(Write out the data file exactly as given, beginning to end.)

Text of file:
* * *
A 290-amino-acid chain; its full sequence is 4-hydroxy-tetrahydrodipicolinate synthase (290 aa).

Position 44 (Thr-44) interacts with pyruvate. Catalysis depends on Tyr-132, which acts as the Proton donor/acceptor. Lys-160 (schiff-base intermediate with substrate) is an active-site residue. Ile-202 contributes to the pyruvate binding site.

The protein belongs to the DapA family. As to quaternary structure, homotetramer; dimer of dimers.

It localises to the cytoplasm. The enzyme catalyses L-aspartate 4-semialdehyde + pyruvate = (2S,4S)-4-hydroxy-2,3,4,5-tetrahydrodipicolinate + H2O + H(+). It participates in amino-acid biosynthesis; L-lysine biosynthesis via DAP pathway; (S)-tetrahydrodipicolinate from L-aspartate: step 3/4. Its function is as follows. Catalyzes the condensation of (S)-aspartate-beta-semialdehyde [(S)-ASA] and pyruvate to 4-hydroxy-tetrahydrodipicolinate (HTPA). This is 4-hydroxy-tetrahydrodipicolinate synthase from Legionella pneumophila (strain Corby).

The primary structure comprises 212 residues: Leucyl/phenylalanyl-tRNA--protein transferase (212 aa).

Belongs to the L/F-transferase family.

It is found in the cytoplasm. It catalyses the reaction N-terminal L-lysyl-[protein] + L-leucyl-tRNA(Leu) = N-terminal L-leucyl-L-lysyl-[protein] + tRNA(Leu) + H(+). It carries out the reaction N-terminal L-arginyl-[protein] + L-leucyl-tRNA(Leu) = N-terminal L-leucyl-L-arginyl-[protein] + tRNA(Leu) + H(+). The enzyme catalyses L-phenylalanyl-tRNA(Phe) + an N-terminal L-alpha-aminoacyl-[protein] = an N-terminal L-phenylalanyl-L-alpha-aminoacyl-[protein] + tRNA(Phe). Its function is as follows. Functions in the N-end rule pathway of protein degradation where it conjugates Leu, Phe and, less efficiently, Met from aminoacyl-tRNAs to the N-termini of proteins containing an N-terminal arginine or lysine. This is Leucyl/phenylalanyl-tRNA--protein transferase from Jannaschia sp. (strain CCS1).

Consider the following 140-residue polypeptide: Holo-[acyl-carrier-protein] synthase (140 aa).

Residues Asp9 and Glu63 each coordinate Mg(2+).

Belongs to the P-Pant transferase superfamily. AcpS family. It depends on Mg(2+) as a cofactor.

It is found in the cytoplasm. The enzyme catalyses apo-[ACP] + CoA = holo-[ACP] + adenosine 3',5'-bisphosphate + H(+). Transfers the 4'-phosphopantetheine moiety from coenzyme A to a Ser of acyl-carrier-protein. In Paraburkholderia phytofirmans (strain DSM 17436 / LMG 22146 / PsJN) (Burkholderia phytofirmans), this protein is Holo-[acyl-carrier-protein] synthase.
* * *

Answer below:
A 290-amino-acid chain; its full sequence is 4-hydroxy-tetrahydrodipicolinate synthase (290 aa).

Position 44 (Thr-44) interacts with pyruvate. Catalysis depends on Tyr-132, which acts as the Proton donor/acceptor. Lys-160 (schiff-base intermediate with substrate) is an active-site residue. Ile-202 contributes to the pyruvate binding site.

The protein belongs to the DapA family. As to quaternary structure, homotetramer; dimer of dimers.

It localises to the cytoplasm. The enzyme catalyses L-aspartate 4-semialdehyde + pyruvate = (2S,4S)-4-hydroxy-2,3,4,5-tetrahydrodipicolinate + H2O + H(+). It participates in amino-acid biosynthesis; L-lysine biosynthesis via DAP pathway; (S)-tetrahydrodipicolinate from L-aspartate: step 3/4. Its function is as follows. Catalyzes the condensation of (S)-aspartate-beta-semialdehyde [(S)-ASA] and pyruvate to 4-hydroxy-tetrahydrodipicolinate (HTPA). This is 4-hydroxy-tetrahydrodipicolinate synthase from Legionella pneumophila (strain Corby).

The primary structure comprises 212 residues: Leucyl/phenylalanyl-tRNA--protein transferase (212 aa).

Belongs to the L/F-transferase family.

It is found in the cytoplasm. It catalyses the reaction N-terminal L-lysyl-[protein] + L-leucyl-tRNA(Leu) = N-terminal L-leucyl-L-lysyl-[protein] + tRNA(Leu) + H(+). It carries out the reaction N-terminal L-arginyl-[protein] + L-leucyl-tRNA(Leu) = N-terminal L-leucyl-L-arginyl-[protein] + tRNA(Leu) + H(+). The enzyme catalyses L-phenylalanyl-tRNA(Phe) + an N-terminal L-alpha-aminoacyl-[protein] = an N-terminal L-phenylalanyl-L-alpha-aminoacyl-[protein] + tRNA(Phe). Its function is as follows. Functions in the N-end rule pathway of protein degradation where it conjugates Leu, Phe and, less efficiently, Met from aminoacyl-tRNAs to the N-termini of proteins containing an N-terminal arginine or lysine. This is Leucyl/phenylalanyl-tRNA--protein transferase from Jannaschia sp. (strain CCS1).

Consider the following 140-residue polypeptide: Holo-[acyl-carrier-protein] synthase (140 aa).

Residues Asp9 and Glu63 each coordinate Mg(2+).

Belongs to the P-Pant transferase superfamily. AcpS family. It depends on Mg(2+) as a cofactor.

It is found in the cytoplasm. The enzyme catalyses apo-[ACP] + CoA = holo-[ACP] + adenosine 3',5'-bisphosphate + H(+). Transfers the 4'-phosphopantetheine moiety from coenzyme A to a Ser of acyl-carrier-protein. In Paraburkholderia phytofirmans (strain DSM 17436 / LMG 22146 / PsJN) (Burkholderia phytofirmans), this protein is Holo-[acyl-carrier-protein] synthase.